CRAPSEY Photos…and a Rollerskating Bear

A week and a half ago, I posted some transcribed news clippings about my ROBBINS ancestors and their extended family who lived in Southbrook Township, Cottonwood County, Minnesota from the mid-1870s to the early 1880s. These were sent to me by Mike Kirchmeier of Windom, Minnesota, who is working on a genealogical project of Southbrook Township citizens. He also sent me some photographs, as well as some genealogical information on these family members. I was very excited to get all of this. These have helped to “flesh out” some of the people in my family tree who were little more than names, dates, and locations to me.

First a little background: one of my paternal 4th-great-grandmothers was Lura Ann JACKSON (1826 – bef. 1900), whose earliest residences I’ve found have been in Potter County, Pennsylvania. She first married my ancestor, Nelson H. PECK (c. 1819 – 1849), and they had one child, my 3rd-great-grandmother, Viola Gertrude PECK (1848 – 1918). After Nelson died, Lura Ann married a widower, the Rev. John CRAPSEY (1816 – 1903), who had one child, Angelo M. CRAPSEY (1842 – 1864), by his previous wife. The family moved to neighboring McKean County, Pennsylvania, to land adjoining that of the ROBBINS family in Liberty Township. Angelo’s best friend was Charles H. ROBBINS, and the two signed up together after Fort Sumter was fired upon, and served in Company I of the First Pennsylvania Rifles (a.k.a. the Bucktails). Angelo was captured during a battle and spent some time in Libby Prison, the infamous Confederate prisoner-of-war prison in Richmond, Virginia. Although released later, he was there long enough to lose his mind, and tragically committed suicide after several unsuccessful attempts, at the home of a family friend, Laroy LYMAN, in Roulette, Potter County, Pennsylvania.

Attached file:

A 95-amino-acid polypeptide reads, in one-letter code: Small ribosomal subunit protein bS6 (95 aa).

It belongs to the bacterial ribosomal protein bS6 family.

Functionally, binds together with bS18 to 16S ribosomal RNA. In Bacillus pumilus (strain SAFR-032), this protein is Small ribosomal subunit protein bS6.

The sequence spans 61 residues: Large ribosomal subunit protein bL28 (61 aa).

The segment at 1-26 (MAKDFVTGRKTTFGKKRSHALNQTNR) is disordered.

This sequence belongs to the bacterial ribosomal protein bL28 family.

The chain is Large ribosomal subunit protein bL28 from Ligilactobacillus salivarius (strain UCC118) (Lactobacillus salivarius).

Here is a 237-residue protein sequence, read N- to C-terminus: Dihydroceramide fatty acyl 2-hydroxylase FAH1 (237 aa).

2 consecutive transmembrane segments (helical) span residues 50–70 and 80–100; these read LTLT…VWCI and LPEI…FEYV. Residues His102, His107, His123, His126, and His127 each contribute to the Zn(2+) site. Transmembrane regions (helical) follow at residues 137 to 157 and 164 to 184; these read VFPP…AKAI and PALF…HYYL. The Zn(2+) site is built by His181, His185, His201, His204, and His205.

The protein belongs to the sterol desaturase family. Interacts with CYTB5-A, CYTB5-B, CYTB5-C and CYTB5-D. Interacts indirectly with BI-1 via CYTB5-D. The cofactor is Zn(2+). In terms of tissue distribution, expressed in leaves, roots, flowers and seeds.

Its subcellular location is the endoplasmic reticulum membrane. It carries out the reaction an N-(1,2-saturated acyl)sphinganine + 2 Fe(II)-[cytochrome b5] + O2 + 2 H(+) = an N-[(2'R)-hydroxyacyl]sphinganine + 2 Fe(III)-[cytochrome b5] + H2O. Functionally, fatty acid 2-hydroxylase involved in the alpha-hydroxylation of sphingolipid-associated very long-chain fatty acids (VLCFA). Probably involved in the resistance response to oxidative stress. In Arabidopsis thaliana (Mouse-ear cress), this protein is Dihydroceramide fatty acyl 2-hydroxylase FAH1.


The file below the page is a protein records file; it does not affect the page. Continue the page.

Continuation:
Charles and Viola were wed at the war’s end, married by her step-father, the Reverend CRAPSEY (see the photograph likely taken at that time, here). First, the ROBBINSes accompanied Charles’ parents to Oceana County, in Western Michigan, but later removed to Cottonwood County, Minnesota, where Viola’s mother, step-father and half-siblings were living. Angelo and his friend Laroy had purchased some land in Minnesota before his death, and that may have been what prompted the CRAPSEYs to move to that state. Charles and Viola lived about eight or nine years in Cottonwood County, on land neighboring her parents and also some of her adult half-siblings. By 1884, the ROBBINS had returned to the Oceana-Newaygo County area in Western Michgian. They named one of their sons Angelo, after their friend/step-brother. He is Angelo Merrick ROBBINS, Sr., the father who is mentioned in the “Polar Bear posts” I have been writing.

Viola’s younger half-siblings (John CRAPSEY and Lura Ann JACKSON’s children) were:

  • *Alice (CRAPSEY) HANDY McBAIN (1855 – 1905)
  • *William “Willie” Merrick CRAPSEY (1858 – 1946)
  • *Harriet “Hattie” or “Suky” (CRAPSEY) HARDY (b. 1860)
  • *George Bayard CRAPSEY (b. 1863)

Below is a photo of Willie in 1940:

SOURCE: Crapsey, William “Willie” Merrick. Photograph. 1940. Digital image. Privately held by Michael Kirchmeier, Windom, Minnesota, 2007.

Here is a photo of George and his wife Carrie [–?–]. She’s the one in the skirt!

SOURCE: Crapsey, George Bayard with wife Carrie [–?–] and trained bear. Undated photograph. Digital image. Privately held by Michael Kirchmeier, Windom, Minnesota, 2007.

Mike tells me that George found this bear as a cub while living in Wisconsin. He trained the bear and used to travel all over the country–possibly the world–to feature him in shows. Now isn’t this some fun information to add to my family history? Seems like the Robbins family and bears are destined to go together…first the rollerskating bear with my Great-great-great-grandma Robbins’ half brother; then my Great-grandfather Robbins’ experiences as a Polar Bear in Russia; and, oh yes! the bear that kept raiding my parents’ Alaskan farm back in 1975…but that’s another story…maybe even another blog altogether.